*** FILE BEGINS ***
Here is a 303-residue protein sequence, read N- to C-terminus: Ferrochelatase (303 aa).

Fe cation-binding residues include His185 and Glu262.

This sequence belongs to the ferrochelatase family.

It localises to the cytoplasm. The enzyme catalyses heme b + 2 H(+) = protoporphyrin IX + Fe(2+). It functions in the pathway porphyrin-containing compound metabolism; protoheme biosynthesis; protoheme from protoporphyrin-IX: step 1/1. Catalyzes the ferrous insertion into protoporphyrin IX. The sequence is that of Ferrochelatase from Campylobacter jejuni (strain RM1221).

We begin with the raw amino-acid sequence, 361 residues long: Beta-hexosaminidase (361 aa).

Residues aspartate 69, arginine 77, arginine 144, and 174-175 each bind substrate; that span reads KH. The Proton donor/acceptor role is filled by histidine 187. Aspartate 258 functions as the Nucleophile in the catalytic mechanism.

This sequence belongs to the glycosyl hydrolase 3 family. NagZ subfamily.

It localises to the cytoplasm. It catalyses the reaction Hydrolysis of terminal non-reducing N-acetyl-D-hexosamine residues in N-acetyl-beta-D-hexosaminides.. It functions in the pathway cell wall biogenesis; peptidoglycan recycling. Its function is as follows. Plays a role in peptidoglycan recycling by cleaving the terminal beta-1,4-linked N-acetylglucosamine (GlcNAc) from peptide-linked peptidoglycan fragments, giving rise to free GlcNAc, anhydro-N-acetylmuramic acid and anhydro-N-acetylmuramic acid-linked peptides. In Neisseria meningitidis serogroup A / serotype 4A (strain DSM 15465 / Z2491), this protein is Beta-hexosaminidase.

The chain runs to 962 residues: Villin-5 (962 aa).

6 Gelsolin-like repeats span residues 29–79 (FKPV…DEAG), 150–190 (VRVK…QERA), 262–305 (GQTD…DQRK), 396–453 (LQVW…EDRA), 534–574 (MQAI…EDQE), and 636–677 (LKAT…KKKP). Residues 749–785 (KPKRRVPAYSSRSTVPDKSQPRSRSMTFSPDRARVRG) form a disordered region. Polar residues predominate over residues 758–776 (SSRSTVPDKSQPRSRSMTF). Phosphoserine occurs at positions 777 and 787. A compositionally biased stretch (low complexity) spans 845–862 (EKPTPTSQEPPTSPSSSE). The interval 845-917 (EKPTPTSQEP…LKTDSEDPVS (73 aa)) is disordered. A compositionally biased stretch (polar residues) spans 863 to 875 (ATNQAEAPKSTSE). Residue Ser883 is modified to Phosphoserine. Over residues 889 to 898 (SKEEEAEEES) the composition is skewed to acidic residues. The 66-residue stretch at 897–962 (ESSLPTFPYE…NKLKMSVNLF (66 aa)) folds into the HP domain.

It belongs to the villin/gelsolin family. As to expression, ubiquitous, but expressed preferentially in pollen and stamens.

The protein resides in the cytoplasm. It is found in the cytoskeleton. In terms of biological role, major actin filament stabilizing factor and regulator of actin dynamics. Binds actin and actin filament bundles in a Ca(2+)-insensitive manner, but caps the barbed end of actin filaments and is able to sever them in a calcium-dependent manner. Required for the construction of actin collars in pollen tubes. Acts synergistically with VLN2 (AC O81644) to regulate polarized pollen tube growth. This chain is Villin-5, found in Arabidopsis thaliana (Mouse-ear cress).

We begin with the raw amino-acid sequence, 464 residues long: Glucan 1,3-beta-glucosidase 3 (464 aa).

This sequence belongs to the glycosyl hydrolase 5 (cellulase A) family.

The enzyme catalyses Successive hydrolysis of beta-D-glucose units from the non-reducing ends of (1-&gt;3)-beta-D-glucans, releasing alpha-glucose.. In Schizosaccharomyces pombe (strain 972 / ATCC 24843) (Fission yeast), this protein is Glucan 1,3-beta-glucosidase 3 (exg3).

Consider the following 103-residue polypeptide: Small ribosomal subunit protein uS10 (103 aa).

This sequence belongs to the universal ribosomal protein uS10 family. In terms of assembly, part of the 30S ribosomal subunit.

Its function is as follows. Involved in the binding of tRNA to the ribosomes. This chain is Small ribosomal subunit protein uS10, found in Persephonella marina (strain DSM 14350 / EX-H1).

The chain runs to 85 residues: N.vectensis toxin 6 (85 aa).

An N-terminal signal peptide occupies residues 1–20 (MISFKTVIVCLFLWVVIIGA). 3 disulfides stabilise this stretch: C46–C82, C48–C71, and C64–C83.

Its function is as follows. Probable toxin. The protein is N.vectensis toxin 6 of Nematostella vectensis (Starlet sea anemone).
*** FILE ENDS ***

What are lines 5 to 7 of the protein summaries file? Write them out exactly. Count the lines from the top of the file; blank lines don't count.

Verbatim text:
We begin with the raw amino-acid sequence, 361 residues long: Beta-hexosaminidase (361 aa).

Residues aspartate 69, arginine 77, arginine 144, and 174-175 each bind substrate; that span reads KH. The Proton donor/acceptor role is filled by histidine 187. Aspartate 258 functions as the Nucleophile in the catalytic mechanism.

This sequence belongs to the glycosyl hydrolase 3 family. NagZ subfamily.